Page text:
The Australian Steel Institute (ASI) has welcomed an investigation by the new Australian Anti-dumping Commission into wind towers exported into Australia from China and Korea. ASI is the peak body representing the complete Australian steel supply chain.
The investigation is in response to an application by the Australian wind tower industry from a group of local steel fabricators known as the Australian Wind Tower Manufacturing Alliance, which claims that Chinese and Korean manufacturers of utility scale wind towers have exported these goods at unfair prices designed to undercut local Australian manufacturers and cause the Australian industry ‘material’ economic injury.
Utility scale wind towers are the steel structures designed to support wind power turbines and blades used in commercial wind farm projects, and are often over 80 metres in height when assembled. Australian wind towers are manufactured from high quality Australian-made steel plate with a typical wind tower containing over 160 tonnes of steel.
Steve Garner, spokesperson for the Alliance and General Manager of Australia’s largest wind tower manufacturer, Keppel Prince explains that while Australian wind tower manufacturers regret this course of action, they had no choice as these incidents of towers being dumped into the Australian market were destroying the local wind tower manufacturing industry, and would eventually wipe out approximately 700 manufacturing jobs in the Australian clean energy sector and many more indirect jobs.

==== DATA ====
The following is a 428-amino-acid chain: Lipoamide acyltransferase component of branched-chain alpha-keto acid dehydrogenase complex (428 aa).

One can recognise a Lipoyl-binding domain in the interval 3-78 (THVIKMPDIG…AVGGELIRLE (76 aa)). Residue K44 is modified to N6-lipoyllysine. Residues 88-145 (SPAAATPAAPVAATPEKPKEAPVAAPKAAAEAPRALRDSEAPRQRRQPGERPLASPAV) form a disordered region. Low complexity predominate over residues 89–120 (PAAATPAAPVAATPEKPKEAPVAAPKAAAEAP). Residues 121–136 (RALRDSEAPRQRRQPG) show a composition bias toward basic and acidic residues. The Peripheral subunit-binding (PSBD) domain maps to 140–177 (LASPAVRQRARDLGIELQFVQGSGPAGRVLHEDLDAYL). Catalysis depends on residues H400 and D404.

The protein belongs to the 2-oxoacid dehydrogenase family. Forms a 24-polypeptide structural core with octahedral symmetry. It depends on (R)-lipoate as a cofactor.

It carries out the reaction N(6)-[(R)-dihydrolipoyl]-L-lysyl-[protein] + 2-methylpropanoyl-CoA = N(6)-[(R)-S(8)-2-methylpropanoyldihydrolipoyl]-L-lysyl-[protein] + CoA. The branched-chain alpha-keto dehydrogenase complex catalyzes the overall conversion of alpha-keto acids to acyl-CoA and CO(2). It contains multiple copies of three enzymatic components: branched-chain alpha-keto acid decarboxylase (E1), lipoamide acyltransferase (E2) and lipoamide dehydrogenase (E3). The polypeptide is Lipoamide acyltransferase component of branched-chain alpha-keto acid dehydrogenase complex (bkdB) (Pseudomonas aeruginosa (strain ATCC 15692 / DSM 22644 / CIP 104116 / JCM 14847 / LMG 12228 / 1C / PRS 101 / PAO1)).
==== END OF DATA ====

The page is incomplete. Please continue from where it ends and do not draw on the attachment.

To date, one large wind tower manufacturer, RPG Australia has been wound up largely due to the impact of imported wind towers undercutting the local industry.
The Australian wind tower industry used the services of the Australian Government-funded International Trade Remedies Advisor, an anti-dumping specialist employed by the Australian Industry Group.
Notwithstanding the outcome of the forthcoming Federal Election, the renewable energy sector and the wind power industry is expected to grow significantly during the remainder of this decade due to bi-partisan support for renewable energy target (RET) legislation.
According to ASI National Manager – Industry Development, Ian Cairns, if local manufacturing does not benefit and grow from ongoing taxpayer support for the renewable energy sector it will become less and less relevant to Australian communities. The ASI will be taking it up with the incumbent Government to extend the recent Jobs Bill legislation and the use of Australian Industry Participation Plans for all renewable energy projects.
Steve Edmunds, Managing Director of Haywards, a medium-sized enterprise manufacturing wind towers, acknowledged the pivotal role performed by the International Trade Remedies Advisor, saying that they would not have had the resources to prepare the application without the technical advice and support of the Advisor.
The Anti-dumping Commission will now investigate the Australian industry’s claims with a recommendation to the Minister likely in the months ahead. If successful, the Australian wind tower industry will seek to enforce the retrospective imposition of duties on imported towers, following the Australian Government’s recent changes to Anti-dumping legislation.